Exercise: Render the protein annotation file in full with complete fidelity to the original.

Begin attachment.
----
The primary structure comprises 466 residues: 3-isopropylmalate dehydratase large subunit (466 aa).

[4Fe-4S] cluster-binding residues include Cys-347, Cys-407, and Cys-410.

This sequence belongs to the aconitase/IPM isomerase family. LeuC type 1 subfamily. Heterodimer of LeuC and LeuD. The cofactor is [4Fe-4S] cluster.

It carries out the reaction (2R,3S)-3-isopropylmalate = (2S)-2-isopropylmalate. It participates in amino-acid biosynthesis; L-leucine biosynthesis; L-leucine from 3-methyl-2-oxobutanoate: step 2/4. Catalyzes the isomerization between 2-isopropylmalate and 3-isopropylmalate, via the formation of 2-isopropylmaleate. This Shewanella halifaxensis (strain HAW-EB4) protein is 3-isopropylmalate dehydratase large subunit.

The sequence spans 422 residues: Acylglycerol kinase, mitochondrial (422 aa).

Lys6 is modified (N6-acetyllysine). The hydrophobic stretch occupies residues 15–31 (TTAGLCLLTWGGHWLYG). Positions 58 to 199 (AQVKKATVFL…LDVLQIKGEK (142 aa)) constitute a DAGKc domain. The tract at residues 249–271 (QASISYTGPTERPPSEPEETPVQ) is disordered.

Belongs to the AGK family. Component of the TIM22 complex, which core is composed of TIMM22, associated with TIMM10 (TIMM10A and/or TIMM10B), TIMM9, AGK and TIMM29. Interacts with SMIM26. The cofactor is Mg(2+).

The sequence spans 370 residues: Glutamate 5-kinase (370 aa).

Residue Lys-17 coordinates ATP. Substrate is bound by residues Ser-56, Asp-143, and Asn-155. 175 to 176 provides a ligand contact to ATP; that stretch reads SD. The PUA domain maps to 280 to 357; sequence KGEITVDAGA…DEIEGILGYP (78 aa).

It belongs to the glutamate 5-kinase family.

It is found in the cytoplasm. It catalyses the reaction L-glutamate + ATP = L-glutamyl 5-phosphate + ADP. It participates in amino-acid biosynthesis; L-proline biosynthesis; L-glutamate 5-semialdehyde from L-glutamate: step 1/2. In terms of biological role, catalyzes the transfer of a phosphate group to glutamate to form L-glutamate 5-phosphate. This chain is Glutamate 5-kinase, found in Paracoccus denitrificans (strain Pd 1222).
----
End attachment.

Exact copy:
The primary structure comprises 466 residues: 3-isopropylmalate dehydratase large subunit (466 aa).

[4Fe-4S] cluster-binding residues include Cys-347, Cys-407, and Cys-410.

This sequence belongs to the aconitase/IPM isomerase family. LeuC type 1 subfamily. Heterodimer of LeuC and LeuD. The cofactor is [4Fe-4S] cluster.

It carries out the reaction (2R,3S)-3-isopropylmalate = (2S)-2-isopropylmalate. It participates in amino-acid biosynthesis; L-leucine biosynthesis; L-leucine from 3-methyl-2-oxobutanoate: step 2/4. Catalyzes the isomerization between 2-isopropylmalate and 3-isopropylmalate, via the formation of 2-isopropylmaleate. This Shewanella halifaxensis (strain HAW-EB4) protein is 3-isopropylmalate dehydratase large subunit.

The sequence spans 422 residues: Acylglycerol kinase, mitochondrial (422 aa).

Lys6 is modified (N6-acetyllysine). The hydrophobic stretch occupies residues 15–31 (TTAGLCLLTWGGHWLYG). Positions 58 to 199 (AQVKKATVFL…LDVLQIKGEK (142 aa)) constitute a DAGKc domain. The tract at residues 249–271 (QASISYTGPTERPPSEPEETPVQ) is disordered.

Belongs to the AGK family. Component of the TIM22 complex, which core is composed of TIMM22, associated with TIMM10 (TIMM10A and/or TIMM10B), TIMM9, AGK and TIMM29. Interacts with SMIM26. The cofactor is Mg(2+).

The sequence spans 370 residues: Glutamate 5-kinase (370 aa).

Residue Lys-17 coordinates ATP. Substrate is bound by residues Ser-56, Asp-143, and Asn-155. 175 to 176 provides a ligand contact to ATP; that stretch reads SD. The PUA domain maps to 280 to 357; sequence KGEITVDAGA…DEIEGILGYP (78 aa).

It belongs to the glutamate 5-kinase family.

It is found in the cytoplasm. It catalyses the reaction L-glutamate + ATP = L-glutamyl 5-phosphate + ADP. It participates in amino-acid biosynthesis; L-proline biosynthesis; L-glutamate 5-semialdehyde from L-glutamate: step 1/2. In terms of biological role, catalyzes the transfer of a phosphate group to glutamate to form L-glutamate 5-phosphate. This chain is Glutamate 5-kinase, found in Paracoccus denitrificans (strain Pd 1222).